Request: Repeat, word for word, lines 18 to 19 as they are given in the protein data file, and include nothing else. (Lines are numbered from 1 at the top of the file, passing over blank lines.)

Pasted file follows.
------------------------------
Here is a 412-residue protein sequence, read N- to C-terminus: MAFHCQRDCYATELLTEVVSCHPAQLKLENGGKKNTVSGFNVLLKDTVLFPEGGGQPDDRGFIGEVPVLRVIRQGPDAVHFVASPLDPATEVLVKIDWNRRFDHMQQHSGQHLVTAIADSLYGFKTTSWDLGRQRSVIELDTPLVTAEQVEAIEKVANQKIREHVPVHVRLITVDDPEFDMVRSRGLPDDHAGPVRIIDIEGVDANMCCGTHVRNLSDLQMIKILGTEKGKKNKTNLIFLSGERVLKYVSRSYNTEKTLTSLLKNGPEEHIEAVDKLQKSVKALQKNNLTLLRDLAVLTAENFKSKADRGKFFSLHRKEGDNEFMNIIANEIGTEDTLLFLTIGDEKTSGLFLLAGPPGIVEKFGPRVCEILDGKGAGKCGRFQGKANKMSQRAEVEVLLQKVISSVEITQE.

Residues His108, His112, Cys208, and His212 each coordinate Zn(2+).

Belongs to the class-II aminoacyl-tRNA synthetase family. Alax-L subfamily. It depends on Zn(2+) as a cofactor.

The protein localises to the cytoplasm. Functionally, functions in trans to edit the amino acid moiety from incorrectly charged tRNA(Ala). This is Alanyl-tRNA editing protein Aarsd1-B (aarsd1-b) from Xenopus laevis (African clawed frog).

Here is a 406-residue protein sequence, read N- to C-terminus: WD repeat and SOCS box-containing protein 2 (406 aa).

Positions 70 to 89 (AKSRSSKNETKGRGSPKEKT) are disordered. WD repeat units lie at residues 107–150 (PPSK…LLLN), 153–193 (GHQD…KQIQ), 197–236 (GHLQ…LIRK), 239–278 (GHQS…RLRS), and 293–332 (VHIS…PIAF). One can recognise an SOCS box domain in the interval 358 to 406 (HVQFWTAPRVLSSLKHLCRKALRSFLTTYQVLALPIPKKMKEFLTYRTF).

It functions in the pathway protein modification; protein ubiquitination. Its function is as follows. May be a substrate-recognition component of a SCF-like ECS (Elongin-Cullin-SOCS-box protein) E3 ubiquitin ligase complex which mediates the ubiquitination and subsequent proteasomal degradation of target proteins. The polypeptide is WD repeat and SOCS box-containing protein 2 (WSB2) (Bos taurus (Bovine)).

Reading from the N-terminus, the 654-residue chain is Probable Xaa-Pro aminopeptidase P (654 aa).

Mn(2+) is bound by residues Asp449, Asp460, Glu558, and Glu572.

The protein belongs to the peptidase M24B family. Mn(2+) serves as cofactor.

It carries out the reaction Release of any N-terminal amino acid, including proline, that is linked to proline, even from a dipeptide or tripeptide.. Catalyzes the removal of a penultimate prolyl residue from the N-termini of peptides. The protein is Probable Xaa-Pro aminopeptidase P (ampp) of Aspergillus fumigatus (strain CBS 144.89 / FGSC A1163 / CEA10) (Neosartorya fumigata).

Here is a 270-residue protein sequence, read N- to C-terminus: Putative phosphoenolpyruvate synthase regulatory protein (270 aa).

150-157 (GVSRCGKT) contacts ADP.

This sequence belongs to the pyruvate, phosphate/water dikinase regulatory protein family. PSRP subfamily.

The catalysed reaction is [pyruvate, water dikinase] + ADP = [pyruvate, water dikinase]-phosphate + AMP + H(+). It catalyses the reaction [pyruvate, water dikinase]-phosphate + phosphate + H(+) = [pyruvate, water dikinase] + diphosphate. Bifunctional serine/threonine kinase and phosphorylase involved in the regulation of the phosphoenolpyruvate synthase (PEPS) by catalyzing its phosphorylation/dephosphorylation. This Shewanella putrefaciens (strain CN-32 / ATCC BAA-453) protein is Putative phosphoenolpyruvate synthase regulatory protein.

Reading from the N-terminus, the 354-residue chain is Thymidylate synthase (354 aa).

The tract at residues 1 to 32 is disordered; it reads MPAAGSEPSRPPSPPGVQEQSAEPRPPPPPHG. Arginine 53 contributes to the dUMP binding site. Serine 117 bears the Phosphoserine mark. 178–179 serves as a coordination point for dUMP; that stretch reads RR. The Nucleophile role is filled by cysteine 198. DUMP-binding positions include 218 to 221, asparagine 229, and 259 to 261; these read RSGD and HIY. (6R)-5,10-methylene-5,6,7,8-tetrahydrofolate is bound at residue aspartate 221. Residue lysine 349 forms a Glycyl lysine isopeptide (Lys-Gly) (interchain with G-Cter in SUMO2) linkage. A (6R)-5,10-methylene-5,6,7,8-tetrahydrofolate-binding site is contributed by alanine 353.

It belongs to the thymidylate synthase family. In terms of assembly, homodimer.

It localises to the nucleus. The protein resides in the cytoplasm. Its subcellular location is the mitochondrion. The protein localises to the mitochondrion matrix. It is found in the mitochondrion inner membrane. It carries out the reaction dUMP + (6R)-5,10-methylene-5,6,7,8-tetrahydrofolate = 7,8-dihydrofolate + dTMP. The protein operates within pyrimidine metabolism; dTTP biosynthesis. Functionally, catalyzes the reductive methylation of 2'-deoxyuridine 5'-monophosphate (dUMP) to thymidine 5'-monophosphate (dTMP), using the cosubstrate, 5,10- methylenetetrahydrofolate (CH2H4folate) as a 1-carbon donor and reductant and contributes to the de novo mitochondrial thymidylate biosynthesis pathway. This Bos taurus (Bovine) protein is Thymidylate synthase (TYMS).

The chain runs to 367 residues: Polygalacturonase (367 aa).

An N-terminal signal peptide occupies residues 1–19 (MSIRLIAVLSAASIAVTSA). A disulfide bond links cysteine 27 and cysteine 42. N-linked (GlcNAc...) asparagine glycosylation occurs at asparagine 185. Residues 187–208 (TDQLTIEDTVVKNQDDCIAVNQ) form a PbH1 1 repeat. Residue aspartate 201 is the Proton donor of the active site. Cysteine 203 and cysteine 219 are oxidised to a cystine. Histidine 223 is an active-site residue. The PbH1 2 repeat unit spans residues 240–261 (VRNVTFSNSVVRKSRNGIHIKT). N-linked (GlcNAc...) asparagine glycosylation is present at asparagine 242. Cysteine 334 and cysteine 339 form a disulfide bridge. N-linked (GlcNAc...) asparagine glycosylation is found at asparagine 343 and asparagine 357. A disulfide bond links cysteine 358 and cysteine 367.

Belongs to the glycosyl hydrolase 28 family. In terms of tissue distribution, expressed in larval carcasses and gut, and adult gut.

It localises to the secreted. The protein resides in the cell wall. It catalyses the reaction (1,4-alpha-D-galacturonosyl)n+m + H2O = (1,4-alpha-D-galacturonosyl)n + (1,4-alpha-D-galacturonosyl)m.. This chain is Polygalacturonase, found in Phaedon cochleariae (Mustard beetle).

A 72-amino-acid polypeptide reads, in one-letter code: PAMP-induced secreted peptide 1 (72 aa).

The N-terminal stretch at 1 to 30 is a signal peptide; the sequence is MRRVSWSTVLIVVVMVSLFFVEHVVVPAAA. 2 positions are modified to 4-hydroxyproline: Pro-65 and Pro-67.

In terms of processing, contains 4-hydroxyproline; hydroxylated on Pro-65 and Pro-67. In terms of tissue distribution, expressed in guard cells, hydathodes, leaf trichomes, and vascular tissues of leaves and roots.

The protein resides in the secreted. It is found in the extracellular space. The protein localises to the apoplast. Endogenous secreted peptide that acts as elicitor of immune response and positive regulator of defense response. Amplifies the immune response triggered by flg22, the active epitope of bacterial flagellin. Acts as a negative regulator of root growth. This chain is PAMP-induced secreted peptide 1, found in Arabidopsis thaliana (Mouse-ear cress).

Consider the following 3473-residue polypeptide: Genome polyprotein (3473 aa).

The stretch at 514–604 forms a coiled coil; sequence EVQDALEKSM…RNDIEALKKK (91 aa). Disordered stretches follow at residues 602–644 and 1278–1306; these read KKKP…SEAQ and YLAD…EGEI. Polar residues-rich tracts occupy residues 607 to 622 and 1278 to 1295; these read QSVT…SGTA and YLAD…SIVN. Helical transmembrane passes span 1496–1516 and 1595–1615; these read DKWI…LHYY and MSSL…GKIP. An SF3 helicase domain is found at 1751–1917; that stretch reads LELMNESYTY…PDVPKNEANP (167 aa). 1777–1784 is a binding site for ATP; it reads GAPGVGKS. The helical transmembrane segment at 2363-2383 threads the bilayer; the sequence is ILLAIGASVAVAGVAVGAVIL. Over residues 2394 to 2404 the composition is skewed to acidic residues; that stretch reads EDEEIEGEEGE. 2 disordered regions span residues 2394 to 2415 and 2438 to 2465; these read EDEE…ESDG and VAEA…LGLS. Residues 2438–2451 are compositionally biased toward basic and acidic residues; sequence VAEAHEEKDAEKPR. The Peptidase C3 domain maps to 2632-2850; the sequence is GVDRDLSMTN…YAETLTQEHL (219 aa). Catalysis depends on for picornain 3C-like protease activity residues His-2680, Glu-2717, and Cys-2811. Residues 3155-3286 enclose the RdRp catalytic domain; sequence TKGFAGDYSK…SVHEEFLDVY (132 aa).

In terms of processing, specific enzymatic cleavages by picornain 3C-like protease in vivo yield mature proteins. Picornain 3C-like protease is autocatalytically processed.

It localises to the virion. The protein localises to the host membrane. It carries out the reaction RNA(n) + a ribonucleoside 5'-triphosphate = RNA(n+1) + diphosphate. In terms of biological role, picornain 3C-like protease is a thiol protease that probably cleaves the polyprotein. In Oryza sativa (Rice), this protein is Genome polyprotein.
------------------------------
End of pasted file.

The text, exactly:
It belongs to the thymidylate synthase family. In terms of assembly, homodimer.

It localises to the nucleus. The protein resides in the cytoplasm. Its subcellular location is the mitochondrion. The protein localises to the mitochondrion matrix. It is found in the mitochondrion inner membrane. It carries out the reaction dUMP + (6R)-5,10-methylene-5,6,7,8-tetrahydrofolate = 7,8-dihydrofolate + dTMP. The protein operates within pyrimidine metabolism; dTTP biosynthesis. Functionally, catalyzes the reductive methylation of 2'-deoxyuridine 5'-monophosphate (dUMP) to thymidine 5'-monophosphate (dTMP), using the cosubstrate, 5,10- methylenetetrahydrofolate (CH2H4folate) as a 1-carbon donor and reductant and contributes to the de novo mitochondrial thymidylate biosynthesis pathway. This Bos taurus (Bovine) protein is Thymidylate synthase (TYMS).